Queen’s theatre group, Chipped Off Collective, is tearing down the fourth wall with their latest production Dionysus, by inviting members of the community to become performers alongside professional artists and actors. The evening of theatre builds off the theme of defiance in the Euripides’ play The Bacchae, featuring Dionysus, the god of wine, prophecy, ecstasy and fertility.

Appearing in Dionysus are (l to r) are: Megan Hamilton, Vishmayaa Jeyamoorthy, director Kim Renders and Danielle Lennon.

Director Kim Renders (Drama and Music) explains Dionysus was the epitome of defiant in The Bacchae, and the theme of defiance really resonated with her. The new play tackles the theme through a tapestry of video art, poetry, monologues, song and dance. Each two-minute performance is given by community participants and artists from the Kingston community, many of whom are Queen’s faculty, staff and students.

“This is our fourth performance and people are now coming and asking me to perform in our yearly production,” says Renders. “We have a really good mix of people and ages. We are becoming a presence in the Kingston theatre scene.”

Appearing for the first time in a Chipped Off Collective production, Vishmayaa Jeyamoorthy is doing a spoken-word piece on defiance. For her, the two-minute monologue is personal.

“Kingston is not always friendly to people of colour,” says Jeyamoorthy. “I often thought about transferring universities because I wasn’t welcome. Kingston needs to work on that. Every day I make a choice to stay, I’m being defiant.”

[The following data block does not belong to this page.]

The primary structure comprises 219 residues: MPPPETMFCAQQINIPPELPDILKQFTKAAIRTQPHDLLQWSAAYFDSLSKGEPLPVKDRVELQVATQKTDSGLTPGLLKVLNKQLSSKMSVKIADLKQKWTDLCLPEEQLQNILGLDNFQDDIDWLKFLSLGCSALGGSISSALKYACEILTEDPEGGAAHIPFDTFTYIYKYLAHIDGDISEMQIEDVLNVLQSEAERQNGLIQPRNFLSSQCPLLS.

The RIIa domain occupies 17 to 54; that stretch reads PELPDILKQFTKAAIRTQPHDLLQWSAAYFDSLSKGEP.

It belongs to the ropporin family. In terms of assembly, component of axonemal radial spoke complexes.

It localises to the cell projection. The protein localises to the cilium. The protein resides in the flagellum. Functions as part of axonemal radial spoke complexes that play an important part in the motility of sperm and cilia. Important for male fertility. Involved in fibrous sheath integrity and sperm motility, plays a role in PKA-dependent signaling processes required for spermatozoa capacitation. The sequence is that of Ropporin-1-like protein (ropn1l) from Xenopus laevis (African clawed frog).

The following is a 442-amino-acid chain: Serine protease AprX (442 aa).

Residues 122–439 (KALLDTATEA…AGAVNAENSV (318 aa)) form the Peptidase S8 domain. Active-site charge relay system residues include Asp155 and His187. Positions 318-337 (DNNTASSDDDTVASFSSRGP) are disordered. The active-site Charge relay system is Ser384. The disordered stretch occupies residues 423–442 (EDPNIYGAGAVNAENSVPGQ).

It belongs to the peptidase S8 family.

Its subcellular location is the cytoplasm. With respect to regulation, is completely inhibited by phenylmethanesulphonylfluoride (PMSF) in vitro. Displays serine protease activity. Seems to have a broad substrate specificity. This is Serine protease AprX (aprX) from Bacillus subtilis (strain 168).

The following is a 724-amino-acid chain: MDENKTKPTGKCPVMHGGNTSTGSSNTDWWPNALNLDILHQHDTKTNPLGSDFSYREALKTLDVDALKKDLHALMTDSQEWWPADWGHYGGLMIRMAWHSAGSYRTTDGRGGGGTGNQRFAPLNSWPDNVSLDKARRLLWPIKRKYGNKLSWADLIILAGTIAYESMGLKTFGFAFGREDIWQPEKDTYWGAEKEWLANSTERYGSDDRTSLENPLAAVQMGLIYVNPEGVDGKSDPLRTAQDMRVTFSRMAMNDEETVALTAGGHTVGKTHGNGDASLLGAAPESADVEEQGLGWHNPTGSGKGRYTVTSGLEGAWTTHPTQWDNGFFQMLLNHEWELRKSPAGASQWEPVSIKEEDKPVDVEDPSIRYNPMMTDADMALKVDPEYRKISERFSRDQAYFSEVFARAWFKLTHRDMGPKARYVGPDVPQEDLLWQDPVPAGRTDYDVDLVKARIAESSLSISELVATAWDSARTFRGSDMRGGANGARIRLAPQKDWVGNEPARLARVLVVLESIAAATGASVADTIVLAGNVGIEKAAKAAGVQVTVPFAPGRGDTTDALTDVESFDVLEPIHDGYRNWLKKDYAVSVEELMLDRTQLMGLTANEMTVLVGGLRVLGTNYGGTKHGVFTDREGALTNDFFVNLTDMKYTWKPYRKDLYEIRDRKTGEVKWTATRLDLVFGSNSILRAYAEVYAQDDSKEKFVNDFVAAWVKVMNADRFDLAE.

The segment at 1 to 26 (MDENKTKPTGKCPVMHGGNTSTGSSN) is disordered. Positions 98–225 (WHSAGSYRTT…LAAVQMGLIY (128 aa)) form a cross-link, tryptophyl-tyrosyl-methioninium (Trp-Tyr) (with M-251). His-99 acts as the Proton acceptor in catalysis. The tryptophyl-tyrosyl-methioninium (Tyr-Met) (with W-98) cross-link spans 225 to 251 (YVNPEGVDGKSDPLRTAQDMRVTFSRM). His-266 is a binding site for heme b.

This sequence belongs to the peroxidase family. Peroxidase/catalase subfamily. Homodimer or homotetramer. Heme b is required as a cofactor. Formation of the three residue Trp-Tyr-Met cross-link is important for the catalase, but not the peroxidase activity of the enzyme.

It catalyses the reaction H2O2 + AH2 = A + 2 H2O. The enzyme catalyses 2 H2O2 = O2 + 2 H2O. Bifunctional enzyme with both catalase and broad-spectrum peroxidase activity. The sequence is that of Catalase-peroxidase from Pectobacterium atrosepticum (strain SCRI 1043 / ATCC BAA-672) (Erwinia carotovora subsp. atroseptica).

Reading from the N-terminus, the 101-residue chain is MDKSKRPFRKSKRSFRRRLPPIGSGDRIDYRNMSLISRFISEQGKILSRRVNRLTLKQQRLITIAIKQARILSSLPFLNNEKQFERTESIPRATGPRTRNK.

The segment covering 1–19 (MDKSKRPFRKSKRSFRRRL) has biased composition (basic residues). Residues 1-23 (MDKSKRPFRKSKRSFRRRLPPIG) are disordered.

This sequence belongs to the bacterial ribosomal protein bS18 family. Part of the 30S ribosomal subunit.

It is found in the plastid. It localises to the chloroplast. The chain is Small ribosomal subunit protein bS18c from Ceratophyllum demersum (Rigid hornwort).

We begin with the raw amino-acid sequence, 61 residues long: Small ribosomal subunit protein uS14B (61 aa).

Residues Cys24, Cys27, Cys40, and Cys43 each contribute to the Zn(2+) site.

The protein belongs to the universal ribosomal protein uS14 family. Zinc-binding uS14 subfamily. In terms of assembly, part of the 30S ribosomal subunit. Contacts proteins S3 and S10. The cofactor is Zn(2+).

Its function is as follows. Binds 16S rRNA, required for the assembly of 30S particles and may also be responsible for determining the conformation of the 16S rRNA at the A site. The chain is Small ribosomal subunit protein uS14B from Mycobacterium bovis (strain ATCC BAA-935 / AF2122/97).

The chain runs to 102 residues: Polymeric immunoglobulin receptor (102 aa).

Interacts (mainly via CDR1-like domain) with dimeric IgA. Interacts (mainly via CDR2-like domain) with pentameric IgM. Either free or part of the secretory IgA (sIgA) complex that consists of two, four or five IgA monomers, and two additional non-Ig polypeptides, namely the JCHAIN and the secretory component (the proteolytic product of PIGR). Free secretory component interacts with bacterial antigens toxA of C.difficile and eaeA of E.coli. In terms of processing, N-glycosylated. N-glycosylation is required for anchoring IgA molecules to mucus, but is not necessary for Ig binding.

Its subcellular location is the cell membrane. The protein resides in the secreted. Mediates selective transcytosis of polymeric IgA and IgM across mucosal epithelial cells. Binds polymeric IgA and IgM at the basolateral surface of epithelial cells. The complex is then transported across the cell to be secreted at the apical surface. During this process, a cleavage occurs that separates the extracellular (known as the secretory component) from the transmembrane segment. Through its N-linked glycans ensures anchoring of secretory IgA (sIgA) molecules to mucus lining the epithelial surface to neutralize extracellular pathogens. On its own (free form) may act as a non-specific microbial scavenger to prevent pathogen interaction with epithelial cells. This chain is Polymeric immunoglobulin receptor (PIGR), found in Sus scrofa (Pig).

Megan Hamilton and Danielle Lennon are providing the music for the production this year as part of a four-piece band. “I come from a theatre background and really enjoy performing,” says Hamilton, who also works in the Faculty of Law. “This is a great, welcoming space for people to bring their voices.”

Lennon is a member of the Kingston Symphony and also professes a love of the theatre. “I love seeing those brave people up on stage, making a statement. Chipped Off Collective also gives off a nice vibe; there is no ego and everyone is welcome.”

Chipped Off Collective is committed to building an inclusive arts community with accessible services and facilities that respect the dignity and independence of persons with disabilities.

The show runs June 22, 23 and 24 at 7:30 pm in the Isabel Bader Studio Theatre. Tickets are $10.